A mentally unstable Viet Nam war veteran works as a night-time taxi driver in New York City where the perceived decadence and sleaze feeds his urge for violent action, attempting to save a preadolescent prostitute in the process.
Robert De Niro,
A ballet dancer wins the lead in "Swan Lake" and is perfect for the role of the delicate White Swan - Princess Odette - but slowly loses her mind as she becomes more and more like Odile, the Black Swan.
In New York City, the brother of an infamous Nazi war criminal is killed in a head on collision car accident. Shortly thereafter, members of a covert US government group called "The Division" begin to be murdered one by one. When the brother to one Division member sees his brother knifed to death, it is revealed that former SS dentist Szell, "the White Angel" of Auschwitz, is wrapping up loose ends to smuggle priceless diamonds from the United States. Written by
Anthony Hughes <firstname.lastname@example.org>
There are two photos of long-distance runner legends in Babe's room: one is of Abebe Bikila, who is also seen running in the beginning of the film. The other is of Finnish runner Paavo Nurmi, a nine-time Olympic gold medalist. See more »
At the zoo Elsa incorrectly spells the French word phoque ("seal") as "foc". See more »
[When Elsa leaves the library, Babe hesitates, and then runs after her. He finds her as she is climbing the stairs to her apartment and makes small talk, trying to prolong the conversation. When she keeps walking away, he bursts into an honest confession]
Look, I'm sorry I stole your book.
I took your book and put it underneath mine. I, I didn't know how to talk to you, I was embarrassed, so I took your book.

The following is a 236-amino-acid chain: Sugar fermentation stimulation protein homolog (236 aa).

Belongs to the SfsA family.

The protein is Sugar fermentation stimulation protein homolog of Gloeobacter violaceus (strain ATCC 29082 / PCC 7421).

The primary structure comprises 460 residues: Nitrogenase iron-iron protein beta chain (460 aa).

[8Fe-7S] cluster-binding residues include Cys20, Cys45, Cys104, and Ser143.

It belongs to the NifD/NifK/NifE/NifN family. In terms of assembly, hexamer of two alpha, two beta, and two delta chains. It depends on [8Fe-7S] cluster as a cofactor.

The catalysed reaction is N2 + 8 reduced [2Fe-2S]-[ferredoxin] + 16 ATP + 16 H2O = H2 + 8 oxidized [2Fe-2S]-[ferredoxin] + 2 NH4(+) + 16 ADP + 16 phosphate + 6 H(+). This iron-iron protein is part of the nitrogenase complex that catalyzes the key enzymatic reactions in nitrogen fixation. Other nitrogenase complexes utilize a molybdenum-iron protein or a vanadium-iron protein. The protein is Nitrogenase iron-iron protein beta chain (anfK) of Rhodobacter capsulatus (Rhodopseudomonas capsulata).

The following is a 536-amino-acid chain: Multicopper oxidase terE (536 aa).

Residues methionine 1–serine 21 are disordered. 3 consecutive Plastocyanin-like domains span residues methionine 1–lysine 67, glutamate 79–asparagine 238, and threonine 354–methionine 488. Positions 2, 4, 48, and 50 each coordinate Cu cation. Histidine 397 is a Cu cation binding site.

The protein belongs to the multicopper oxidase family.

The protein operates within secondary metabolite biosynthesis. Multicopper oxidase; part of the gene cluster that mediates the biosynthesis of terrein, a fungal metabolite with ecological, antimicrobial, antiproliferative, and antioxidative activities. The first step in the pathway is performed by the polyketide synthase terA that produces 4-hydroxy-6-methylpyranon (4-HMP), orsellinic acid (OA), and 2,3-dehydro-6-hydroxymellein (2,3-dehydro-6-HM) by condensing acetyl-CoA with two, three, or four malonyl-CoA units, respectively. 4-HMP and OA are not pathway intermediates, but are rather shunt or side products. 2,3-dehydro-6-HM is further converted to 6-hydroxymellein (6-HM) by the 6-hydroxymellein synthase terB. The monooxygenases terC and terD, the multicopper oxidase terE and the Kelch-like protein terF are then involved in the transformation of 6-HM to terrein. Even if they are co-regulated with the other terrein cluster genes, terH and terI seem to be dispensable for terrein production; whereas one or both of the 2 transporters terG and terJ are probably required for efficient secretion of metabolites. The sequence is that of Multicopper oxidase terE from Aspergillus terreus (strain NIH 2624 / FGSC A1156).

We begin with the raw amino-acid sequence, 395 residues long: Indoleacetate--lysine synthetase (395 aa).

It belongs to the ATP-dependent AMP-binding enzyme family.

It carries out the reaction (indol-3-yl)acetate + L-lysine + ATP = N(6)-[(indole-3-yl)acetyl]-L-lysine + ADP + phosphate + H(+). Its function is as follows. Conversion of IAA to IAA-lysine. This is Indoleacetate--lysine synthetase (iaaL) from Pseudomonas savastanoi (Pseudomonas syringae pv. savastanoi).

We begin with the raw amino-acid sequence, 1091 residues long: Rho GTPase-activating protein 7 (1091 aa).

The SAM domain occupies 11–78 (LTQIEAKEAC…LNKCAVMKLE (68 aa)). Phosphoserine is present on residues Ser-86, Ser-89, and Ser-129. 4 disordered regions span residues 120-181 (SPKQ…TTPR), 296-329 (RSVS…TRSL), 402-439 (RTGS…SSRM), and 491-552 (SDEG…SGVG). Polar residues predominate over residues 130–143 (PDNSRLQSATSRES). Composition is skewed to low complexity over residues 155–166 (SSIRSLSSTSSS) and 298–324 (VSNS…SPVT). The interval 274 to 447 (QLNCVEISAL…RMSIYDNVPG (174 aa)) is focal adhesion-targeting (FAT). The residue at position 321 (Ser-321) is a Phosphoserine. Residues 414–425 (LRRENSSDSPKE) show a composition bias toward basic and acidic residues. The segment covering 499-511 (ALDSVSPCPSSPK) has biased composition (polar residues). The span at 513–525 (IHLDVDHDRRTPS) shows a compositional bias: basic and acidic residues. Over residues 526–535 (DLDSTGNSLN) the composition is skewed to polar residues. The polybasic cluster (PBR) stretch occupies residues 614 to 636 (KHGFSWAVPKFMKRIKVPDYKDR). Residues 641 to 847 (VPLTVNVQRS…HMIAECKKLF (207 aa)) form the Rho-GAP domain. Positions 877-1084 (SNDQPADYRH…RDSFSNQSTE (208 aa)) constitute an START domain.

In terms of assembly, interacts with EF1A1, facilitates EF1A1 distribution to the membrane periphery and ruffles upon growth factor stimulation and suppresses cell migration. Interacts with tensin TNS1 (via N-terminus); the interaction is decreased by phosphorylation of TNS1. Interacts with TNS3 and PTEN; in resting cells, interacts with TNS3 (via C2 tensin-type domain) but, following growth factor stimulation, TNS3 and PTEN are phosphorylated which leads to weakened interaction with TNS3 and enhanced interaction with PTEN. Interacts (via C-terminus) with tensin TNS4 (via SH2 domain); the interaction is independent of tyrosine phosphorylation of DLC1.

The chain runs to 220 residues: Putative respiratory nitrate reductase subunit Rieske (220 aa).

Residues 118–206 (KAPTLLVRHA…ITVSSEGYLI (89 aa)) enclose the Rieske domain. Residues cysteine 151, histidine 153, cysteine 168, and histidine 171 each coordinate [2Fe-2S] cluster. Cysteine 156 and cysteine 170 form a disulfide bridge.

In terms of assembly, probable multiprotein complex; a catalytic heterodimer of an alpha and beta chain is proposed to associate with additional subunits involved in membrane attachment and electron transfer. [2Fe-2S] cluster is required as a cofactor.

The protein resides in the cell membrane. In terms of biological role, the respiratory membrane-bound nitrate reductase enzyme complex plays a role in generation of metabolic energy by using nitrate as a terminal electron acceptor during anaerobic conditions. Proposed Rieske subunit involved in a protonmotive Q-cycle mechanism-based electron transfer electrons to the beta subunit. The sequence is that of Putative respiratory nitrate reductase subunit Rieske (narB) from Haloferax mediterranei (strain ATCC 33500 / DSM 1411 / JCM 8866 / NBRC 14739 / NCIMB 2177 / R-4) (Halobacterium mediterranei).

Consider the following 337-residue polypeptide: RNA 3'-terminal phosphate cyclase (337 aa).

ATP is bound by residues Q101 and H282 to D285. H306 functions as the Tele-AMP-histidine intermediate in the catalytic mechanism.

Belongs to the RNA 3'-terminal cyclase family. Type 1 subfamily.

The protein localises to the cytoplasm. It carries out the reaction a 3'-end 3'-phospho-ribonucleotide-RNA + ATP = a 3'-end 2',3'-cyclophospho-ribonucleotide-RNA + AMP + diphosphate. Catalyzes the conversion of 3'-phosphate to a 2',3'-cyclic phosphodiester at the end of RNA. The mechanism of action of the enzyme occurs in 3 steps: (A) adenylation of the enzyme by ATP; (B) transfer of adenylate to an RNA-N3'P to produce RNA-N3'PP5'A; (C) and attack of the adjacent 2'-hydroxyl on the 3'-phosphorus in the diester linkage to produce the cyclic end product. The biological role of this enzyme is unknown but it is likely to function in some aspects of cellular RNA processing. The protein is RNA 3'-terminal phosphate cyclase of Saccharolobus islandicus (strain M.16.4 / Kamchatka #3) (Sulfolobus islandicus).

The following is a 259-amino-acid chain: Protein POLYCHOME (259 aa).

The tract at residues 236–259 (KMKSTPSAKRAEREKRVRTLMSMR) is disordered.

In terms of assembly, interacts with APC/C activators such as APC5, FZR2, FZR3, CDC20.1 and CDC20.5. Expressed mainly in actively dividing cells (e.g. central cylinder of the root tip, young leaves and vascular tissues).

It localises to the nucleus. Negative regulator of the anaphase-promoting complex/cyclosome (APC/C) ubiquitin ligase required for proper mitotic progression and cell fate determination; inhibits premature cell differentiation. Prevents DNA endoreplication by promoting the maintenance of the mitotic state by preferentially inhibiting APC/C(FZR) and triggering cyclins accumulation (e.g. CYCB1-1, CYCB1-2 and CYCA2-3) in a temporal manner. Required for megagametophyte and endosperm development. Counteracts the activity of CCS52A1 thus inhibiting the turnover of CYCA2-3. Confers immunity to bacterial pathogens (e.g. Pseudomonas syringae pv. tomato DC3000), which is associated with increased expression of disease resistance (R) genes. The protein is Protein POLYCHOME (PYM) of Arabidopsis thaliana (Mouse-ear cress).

Aren't you embarrassed now?
Yeah. I'm, I'm humiliated.
So, why do you pursue ...
[...] See more »
The end credits scroll with Babe's jogging route as a backdrop. See more »
I have always found this to be a very entertaining, involving, taut suspense movie with some very dramatic scenes. I've seen in three times and liked it better each time, particularly since it's been available on DVD which enhanced the sound from mono to stereo, and the 1.85:1 widescreen enhancing the cinematography.
I didn't find the infamous (this was quite a buzz when the film came out) dentist scene to be as terrifying as it was made up to be and the references to the McCarthy hearings are a bit annoying and typical of Hollywood director John Scheslinger. It's also a typical modern-day film in which the U.S government's police agencies are corrupt (oh, puhleeze, filmmakers - think of something new).
However, despite those negatives, the film is fascinating with no dry spots despite its two-hour length. There is a nice variety of action scenes and very interesting characters. Marthe Keller never looked better. Too bad she didn't make more movies in the U.S. Dustin Hoffman, as he did so well in the '70s, keeps your attention and Laurence Olivier is absolutely riveting. This is a terrific thriller, start to finish.
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